When Paul Graham‘s The Present was published and large parts of the photography world went gaga over it, I was a little bit surprised. Make no mistake, it is a good body of work. The book is very well done, and the presentation in the gallery space also left very little to be desired (especially if you enjoyed, gasp!, prints in frames standing on the floor). Truth be told, I’ve always thought that it’s contemporary photography’s inherent conservatism (especially in the United States) that was responsible for part of the reaction to that body of work. It’s probably my background as a scientist that thought Graham could have pushed things a bit more (oh, and I also don’t get excited very easily).
In much the same way, one of the reasons why I am so underwhelmed by pretty much all of the work produced around Google Street View is because it does not address what makes the tool so different from our usual experience. Sure, you can spend days and days on Google Street View, sitting comfortably in front of your computer, and look for haha moments or for your contemporary version of, let’s face it, what other people have done before (and better). There will always be enough curators who are going to be impressed by that alone.
But the very essence of Google Street View remains untouched, unexplored: Here we have a huge number of photographs that can be navigated (so far, so good), photographs that capture almost everything around a given point at the same moment. There is no way you can easily find this anywhere else. Think about it: Our human field of vision is roughly 180 degrees wide, meaning we can see only half of what is around us (to be precise that’s just the horizontal aspect, you need to add to that the rest of the sphere of vision, large parts of which are invisible to us). With Google Street View, you get almost the whole sphere, excluding that relatively small part where the cameras are connected to the car (the system’s blind spot). Thus conceptually, you can do with Google Street View what you cannot do with any other single camera, namely extract moments that are happening at the very same time and that we would be unable to see ourselves.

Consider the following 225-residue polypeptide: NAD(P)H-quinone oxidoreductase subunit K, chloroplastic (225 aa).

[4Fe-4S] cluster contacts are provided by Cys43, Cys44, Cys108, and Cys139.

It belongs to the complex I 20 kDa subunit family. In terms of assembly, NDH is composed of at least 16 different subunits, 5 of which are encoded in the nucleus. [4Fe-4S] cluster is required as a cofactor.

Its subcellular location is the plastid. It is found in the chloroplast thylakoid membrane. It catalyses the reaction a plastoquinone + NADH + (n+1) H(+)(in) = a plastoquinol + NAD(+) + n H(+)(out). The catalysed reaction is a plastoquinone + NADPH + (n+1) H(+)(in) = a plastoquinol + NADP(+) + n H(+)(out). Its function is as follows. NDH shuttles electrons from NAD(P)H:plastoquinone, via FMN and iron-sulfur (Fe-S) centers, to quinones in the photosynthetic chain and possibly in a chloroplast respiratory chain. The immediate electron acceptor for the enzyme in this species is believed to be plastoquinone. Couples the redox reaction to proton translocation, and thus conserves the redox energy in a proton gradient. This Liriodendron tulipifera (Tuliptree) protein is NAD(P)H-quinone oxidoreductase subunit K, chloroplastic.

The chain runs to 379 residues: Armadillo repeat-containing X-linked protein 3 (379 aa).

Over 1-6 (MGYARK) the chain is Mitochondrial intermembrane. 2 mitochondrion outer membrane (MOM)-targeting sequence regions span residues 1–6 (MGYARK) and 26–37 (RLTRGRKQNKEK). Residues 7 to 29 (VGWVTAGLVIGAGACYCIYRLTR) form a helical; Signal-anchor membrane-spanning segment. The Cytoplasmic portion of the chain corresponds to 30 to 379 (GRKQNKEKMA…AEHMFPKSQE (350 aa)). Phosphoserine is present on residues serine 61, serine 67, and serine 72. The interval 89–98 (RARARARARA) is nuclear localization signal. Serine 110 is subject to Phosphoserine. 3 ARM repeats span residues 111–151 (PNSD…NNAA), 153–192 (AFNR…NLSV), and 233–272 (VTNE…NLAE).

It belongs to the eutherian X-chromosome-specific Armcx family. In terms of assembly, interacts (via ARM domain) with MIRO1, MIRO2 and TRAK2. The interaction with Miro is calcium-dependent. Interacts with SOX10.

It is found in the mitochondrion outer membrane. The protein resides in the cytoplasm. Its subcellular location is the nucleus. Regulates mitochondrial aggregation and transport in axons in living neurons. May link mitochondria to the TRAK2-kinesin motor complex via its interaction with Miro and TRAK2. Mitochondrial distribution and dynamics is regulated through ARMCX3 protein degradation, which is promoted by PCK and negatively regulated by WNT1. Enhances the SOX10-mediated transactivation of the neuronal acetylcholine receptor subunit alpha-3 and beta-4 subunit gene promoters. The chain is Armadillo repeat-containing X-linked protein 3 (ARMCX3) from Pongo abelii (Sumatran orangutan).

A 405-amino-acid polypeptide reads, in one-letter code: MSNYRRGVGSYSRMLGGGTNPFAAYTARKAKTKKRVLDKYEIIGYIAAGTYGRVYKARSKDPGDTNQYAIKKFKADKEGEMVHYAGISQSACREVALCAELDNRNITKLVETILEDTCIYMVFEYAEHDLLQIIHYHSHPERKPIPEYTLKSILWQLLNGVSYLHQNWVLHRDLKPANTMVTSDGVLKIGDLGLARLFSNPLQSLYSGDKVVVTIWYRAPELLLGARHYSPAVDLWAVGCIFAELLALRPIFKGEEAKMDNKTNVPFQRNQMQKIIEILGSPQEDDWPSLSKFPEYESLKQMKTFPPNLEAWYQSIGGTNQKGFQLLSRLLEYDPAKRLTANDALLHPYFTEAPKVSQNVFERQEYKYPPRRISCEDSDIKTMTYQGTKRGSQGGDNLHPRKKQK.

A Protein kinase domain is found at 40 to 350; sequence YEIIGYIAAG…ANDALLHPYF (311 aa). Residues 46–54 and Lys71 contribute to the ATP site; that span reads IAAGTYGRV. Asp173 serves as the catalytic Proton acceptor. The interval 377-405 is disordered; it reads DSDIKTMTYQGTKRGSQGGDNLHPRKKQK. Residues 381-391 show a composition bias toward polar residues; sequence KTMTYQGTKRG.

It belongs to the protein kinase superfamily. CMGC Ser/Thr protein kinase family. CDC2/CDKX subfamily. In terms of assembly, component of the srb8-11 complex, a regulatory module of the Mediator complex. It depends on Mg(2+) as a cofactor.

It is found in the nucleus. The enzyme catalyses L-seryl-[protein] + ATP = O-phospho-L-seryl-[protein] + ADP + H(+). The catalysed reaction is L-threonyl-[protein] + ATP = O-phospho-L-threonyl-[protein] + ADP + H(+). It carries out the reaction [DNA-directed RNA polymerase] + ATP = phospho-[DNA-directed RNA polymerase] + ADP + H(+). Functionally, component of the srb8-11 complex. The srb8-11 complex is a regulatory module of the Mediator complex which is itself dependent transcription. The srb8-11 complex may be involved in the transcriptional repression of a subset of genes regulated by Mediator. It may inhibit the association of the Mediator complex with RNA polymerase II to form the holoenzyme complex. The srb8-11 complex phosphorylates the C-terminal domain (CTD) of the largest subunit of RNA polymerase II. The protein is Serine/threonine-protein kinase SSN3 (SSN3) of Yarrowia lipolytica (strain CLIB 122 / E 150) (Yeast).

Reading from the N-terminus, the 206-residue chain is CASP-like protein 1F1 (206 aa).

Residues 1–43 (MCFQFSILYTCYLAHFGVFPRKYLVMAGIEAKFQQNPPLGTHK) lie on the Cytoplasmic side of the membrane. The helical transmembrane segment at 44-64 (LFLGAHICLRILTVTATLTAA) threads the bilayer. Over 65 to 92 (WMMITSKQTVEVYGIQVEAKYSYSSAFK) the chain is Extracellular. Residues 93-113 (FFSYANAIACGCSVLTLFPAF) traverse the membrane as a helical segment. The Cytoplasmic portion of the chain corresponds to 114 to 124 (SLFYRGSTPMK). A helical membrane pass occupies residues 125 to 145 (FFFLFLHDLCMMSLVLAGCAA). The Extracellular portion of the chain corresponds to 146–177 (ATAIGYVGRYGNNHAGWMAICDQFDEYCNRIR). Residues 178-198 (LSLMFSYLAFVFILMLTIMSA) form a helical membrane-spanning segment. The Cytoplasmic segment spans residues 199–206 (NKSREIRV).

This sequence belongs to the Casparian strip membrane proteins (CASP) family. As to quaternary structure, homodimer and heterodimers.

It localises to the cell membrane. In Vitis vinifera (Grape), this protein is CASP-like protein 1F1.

Here is then where Barbara Probst enters. Probst combines a Grahamian interest in the photographic moment, in how photographs operate and what they tell us, with a general interest in seeing beyond simple photography. The basic idea is fairly straightforward: If you take a photograph with a single camera, you get, well, one photograph, from one particular vantage point. If you take two photographs with two cameras, rigged in such a way that their shutters will take a picture at the very same moment, you move beyond that. You will end up with two vantage points, two photographs of either the same thing or person, from a different angle, or two photographs that show the exact same moment in ways that you wouldn’t be able to see with your own eyes. Needless to say, there is no real reason why you need to stop with two cameras. Use three, four, twelve, however many. In a nutshell, this is what Probst has been exploring.
I doubt my description has made this sound too enticing for most people (possibly excluding those comfortable with approaching photography from a conceptual angle). Once I started looking at Barbara Probst, the book, I also thought I had it all figured out quickly. And I did. For example, the first spread showing one of those sets of pictures has four frames (“Exposure #5: N.Y.C., 545 8th Avenue, 12.20.00, 2:27 p.m.” – the Germans really can’t help themselves when they title work this way; I’ll admit that even though I now chuckle over it, having spent over a decade in the US, it still makes perfect sense to me), each showing a young woman on a rooftop, photographed with four cameras from four very different vantage points, three in b/w, one in colour. The second spread has only two frames, though, and they’re so different that you’re left to wonder what the hell is going on (until you spot the photographer in one of the frames). The fourth spread then had me completely hooked, since it’s essentially a Grahamian game, three frames, a street scene that requires a lot of careful looking to realize these frames were all taken in exactly the same moment.
In other words, what sounds like a very simple and obvious game to play with pictures, something that could become very tedious easily, in reality offers startling insight into how we look at photographs (our expectations based on having seen endless photographs before) and into how photographs operate. As I noted, Probst ups the ante considerably, at times employing a dozen cameras or more (the book very nicely uses gatefolds to showcase those – here is an example). Studio setting alternate with work done outdoors, and the various modes of photography we know so well are explored – be it street photography or portraiture. You could still think that this would merely be a exercise (like large parts of conceptual photography: you get the concept, and the work, already a bit anemic, deflates like a balloon). But most of the photographs are very good photographs in their own right, with nods left and right to the history of photography. You end up wanting to believe in those pictures, while the very spread you’re looking at reminds you how much of what you want to believe in is just the result of a game. Barbara Probst thus ends up being completely mesmerizing.
Barbara Probst; photographs (and installation shots) by Barbara Probst; essays by Felicity Lunn, Jens Erdman Rasmussen, Lynne Tillman, and an interview with Barbara Probst by Frederic Paul; 192 pages; 2013